SEC opposes Coinbase’s bid to dismiss lawsuit over crypto securities
- The SEC has urged the judge to reject Coinbase’s motion to dismiss the lawsuit, reiterating that some crypto qualify as securities under the Howey Test.
- Coinbase’s legal chief dismissed the SEC’s arguments as “more of the same old same old.”
The United States Securities and Exchange Commission (SEC) has taken a firm stance in its ongoing legal battle with cryptocurrency exchange Coinbase.
In a 3 October filing with the New York District Court, the SEC has urged the judge to reject Coinbase’s motion to dismiss the lawsuit, reiterating its assertion that some of the cryptocurrencies listed on the exchange qualify as securities under the Howey Test.
According to the SEC, crypto asset issuers, including those listed on Coinbase, encouraged investors to expect the value of their investments to rise based on the issuer’s plans to develop and maintain the asset’s value. This aligns with the criteria set by the Howey Test, which determines whether an asset qualifies as a security.
The SEC further contends that Coinbase was fully aware of this classification and acknowledged it in its submissions to the regulatory body. This suggests that Coinbase was cognizant of the fact that certain cryptocurrencies it offered were indeed securities and, as such, subject to SEC registration.
The SEC Coinbase saga poised for more developments
Coinbase has previously attempted to argue the “major questions doctrine,” asserting that the SEC lacked authority over the crypto market until Congress explicitly granted it.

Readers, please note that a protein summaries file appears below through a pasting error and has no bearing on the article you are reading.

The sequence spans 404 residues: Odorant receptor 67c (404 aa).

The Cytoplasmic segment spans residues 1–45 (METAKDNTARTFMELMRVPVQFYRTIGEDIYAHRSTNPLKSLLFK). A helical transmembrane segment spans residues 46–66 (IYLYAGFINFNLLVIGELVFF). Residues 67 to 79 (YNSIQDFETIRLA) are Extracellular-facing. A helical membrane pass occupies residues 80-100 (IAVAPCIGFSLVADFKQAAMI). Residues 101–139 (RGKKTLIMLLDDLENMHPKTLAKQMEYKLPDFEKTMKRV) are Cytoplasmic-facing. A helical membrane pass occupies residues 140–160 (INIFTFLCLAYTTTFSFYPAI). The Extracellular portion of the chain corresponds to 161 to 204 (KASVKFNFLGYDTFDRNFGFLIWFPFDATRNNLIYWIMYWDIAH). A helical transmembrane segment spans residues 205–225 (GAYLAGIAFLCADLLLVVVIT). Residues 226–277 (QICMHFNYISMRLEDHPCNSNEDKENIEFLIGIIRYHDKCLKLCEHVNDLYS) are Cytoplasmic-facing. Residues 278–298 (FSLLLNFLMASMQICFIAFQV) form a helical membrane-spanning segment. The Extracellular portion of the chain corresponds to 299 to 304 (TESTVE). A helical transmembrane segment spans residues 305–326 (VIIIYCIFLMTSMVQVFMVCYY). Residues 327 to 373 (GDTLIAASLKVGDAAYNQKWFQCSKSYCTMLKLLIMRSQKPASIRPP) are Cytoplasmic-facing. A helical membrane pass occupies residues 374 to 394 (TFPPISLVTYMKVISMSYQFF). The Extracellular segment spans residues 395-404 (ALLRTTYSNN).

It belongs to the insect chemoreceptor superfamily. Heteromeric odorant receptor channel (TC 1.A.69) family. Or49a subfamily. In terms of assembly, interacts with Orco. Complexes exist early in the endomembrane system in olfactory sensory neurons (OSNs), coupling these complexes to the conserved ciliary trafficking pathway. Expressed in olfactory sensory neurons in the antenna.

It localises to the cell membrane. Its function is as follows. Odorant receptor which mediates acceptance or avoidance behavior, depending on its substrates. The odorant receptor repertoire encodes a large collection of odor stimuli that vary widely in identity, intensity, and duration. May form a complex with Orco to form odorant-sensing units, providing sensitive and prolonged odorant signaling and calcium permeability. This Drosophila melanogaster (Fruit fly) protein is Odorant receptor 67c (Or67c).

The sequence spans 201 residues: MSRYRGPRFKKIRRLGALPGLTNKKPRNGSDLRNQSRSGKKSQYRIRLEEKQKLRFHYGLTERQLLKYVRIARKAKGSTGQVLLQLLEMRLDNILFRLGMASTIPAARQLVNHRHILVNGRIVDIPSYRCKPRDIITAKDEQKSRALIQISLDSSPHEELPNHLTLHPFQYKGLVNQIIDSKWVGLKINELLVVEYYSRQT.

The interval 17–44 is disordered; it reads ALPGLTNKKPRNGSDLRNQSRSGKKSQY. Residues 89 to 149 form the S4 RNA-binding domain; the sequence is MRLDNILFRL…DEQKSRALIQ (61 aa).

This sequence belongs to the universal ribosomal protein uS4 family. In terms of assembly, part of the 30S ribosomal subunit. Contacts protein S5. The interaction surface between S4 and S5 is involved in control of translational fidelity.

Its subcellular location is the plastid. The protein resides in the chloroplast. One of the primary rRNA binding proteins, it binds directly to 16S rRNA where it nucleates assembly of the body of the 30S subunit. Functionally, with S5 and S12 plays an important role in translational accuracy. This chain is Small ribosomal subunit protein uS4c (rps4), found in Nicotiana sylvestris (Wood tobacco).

However, the SEC has refuted this claim, emphasizing that it hasn’t assumed any new powers beyond what the federal securities laws already permit it to do.
In response to the SEC’s filing, Coinbase’s legal chief, Paul Grewal, took to Twitter on October 3. Grewal dismissed the SEC’s arguments as “more of the same old same old” and reiterated Coinbase’s position that the assets it lists are not securities and fall outside the SEC’s jurisdiction.
He went so far as to suggest that, based on the SEC’s arguments, items like Pokemon cards, stamps, and Swiftie bracelets could also be classified as securities.
The @SECgov just filed its opposition to our motion to dismiss their case against @Coinbase. It’s more of the same old same old. But don’t just take my word for it – take a look for yourself. 1/7 https://t.co/QMdkRoiq0V
— paulgrewal.eth (@iampaulgrewal) October 3, 2023
XRP case request by the SEC denied
Meanwhile, a federal judge has denied the SEC’s request to appeal its earlier loss in the Ripple [XRP] case, involving the XRP token. District Judge Analisa Torres ruled that the SEC had not met the legal burden to demonstrate controlling questions of law or substantial grounds for differences of opinion.
While this is not a complete loss for the SEC, as the judge has set an April 2024 trial date for remaining issues, it could potentially appeal the overall case later.